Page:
Recent nutritional research examines the earliest human diet, the Paleolithic diet or paleodiet, in search of answers to recent health crises such as obesity and diabetes.
The paleodiet was full of variety and was sourced mainly by hunting and gathering. Early humans consumed berries, fruits, plants, as well as small and large game. However, due to climate change, migration, and population growth, over time, starches such as tubers and roots became a larger part of the human diet. During the Neolithic period technological and societal advancements paved the way for primitive crop and livestock farming. This shifted the food sources away from the natural environment toward standardization and domestication and led to increased consumption of milk and single grain cereals.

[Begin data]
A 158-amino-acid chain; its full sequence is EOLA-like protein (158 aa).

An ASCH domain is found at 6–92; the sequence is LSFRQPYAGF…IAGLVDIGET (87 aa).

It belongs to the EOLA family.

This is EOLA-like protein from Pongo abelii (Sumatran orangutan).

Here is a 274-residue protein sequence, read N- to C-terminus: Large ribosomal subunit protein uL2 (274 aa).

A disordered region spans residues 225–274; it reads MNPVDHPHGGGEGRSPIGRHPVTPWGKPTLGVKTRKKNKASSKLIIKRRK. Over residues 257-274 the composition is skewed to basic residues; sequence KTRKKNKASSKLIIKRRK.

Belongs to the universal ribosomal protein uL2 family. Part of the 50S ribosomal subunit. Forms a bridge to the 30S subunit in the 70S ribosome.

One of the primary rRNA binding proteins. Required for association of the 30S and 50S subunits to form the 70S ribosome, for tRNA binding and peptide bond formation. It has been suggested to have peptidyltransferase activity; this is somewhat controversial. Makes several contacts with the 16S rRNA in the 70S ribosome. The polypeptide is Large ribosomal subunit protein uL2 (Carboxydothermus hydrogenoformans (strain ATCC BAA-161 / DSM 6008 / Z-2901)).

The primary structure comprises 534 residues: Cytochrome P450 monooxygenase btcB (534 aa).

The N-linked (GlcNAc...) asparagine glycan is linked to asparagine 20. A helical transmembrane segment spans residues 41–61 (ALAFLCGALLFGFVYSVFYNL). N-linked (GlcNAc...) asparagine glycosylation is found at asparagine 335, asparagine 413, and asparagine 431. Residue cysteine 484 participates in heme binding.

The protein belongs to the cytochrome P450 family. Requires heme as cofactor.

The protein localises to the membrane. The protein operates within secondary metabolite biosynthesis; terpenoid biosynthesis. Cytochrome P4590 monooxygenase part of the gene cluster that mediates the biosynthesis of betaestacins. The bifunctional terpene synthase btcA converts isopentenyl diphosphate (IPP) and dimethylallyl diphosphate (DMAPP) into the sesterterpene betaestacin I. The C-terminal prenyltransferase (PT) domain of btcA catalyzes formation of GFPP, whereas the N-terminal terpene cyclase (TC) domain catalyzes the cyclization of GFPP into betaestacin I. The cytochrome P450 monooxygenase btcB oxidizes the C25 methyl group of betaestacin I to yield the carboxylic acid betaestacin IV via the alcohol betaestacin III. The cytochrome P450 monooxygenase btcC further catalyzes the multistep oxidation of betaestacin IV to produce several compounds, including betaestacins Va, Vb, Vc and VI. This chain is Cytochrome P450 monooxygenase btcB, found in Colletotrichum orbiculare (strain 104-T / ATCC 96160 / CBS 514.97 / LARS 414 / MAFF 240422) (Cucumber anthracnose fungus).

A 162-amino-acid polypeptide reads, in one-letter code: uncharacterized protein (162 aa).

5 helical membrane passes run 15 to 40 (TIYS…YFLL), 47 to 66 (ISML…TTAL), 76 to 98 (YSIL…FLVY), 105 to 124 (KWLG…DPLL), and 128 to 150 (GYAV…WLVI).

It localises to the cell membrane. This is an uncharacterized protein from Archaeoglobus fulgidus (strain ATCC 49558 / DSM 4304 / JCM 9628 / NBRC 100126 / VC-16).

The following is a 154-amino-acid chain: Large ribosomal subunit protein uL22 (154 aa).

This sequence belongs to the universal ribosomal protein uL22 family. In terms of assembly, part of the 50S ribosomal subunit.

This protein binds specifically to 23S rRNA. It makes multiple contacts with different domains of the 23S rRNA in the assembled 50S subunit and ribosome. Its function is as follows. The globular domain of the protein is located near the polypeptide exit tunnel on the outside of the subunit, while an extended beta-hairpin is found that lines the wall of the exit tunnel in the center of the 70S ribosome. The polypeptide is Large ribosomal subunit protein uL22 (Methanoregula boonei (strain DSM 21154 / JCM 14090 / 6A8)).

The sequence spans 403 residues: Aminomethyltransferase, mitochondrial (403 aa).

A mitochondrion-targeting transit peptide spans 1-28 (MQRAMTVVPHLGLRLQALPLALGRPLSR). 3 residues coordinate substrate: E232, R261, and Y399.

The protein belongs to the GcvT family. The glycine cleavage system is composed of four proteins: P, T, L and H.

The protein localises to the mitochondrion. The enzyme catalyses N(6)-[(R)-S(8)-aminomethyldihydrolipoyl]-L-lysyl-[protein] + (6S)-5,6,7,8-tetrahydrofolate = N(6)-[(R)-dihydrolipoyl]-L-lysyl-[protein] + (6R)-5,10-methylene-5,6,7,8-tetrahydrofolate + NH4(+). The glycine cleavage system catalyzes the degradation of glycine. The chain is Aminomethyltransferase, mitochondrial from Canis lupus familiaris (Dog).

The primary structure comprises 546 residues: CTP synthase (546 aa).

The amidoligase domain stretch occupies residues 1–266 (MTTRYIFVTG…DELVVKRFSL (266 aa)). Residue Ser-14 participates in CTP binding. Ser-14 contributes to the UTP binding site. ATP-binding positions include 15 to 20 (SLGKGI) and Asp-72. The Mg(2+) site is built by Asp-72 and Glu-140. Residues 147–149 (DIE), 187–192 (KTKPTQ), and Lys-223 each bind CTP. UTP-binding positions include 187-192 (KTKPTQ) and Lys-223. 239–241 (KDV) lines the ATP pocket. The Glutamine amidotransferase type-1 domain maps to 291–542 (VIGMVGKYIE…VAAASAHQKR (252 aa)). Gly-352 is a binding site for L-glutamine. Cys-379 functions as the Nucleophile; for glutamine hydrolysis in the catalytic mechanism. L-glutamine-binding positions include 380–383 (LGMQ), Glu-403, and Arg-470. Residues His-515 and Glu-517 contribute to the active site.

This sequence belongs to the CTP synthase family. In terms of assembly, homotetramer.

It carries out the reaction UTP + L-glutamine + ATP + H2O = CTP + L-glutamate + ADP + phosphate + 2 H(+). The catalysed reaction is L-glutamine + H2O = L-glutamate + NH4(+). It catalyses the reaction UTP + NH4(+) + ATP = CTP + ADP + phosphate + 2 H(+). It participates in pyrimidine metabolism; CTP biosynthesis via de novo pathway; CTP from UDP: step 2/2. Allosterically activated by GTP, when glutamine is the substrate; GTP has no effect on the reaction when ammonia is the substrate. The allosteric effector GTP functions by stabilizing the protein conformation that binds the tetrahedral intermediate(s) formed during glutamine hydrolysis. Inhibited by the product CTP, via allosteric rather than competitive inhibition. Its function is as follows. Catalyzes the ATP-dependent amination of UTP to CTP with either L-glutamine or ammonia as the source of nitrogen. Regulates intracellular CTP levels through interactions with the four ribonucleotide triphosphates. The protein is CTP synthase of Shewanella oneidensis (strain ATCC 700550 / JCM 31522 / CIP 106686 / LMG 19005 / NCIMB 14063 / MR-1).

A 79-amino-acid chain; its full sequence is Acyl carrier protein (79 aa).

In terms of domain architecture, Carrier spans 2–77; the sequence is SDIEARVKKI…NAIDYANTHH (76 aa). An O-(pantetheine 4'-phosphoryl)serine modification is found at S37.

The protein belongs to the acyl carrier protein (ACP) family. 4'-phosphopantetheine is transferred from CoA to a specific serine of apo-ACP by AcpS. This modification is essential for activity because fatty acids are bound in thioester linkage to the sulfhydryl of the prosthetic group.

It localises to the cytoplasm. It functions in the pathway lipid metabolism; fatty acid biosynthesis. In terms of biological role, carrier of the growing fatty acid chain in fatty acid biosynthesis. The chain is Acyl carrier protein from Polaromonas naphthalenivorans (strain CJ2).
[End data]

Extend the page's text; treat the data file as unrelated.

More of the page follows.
The Shift to Convenience Foods
Twentieth century human diets shifted again and continued to build on economies of scale resulting from agricultural and animal domestication and the rise of food manufacturing. More refined and processed foods made their way into the human diet. Late 20th century diets evolved to more highly-processed, convenience foods high in sugar and fat. Sugar consumption increased by 39% from the 1950’s to the year 2000. This means the average American eats more than 152 pounds of sugar each year. In addition, refined grain consumption increased more than 20%, pushing grain consumption over the USDA recommended daily allowance. 
Health Impacts of Convenience Foods
Diets high in refined grains, sugar and fat significantly contribute to obesity and raise levels of blood fats called triglycerides. Triglycerides are an important marker to assess risk of cardiovascular disease, stroke and diabetes. Shifting away from fatty, sugary, highly processed convenience foods back to a diet filled with whole, natural fruits, vegetables and lean proteins can lower triglyceride levels.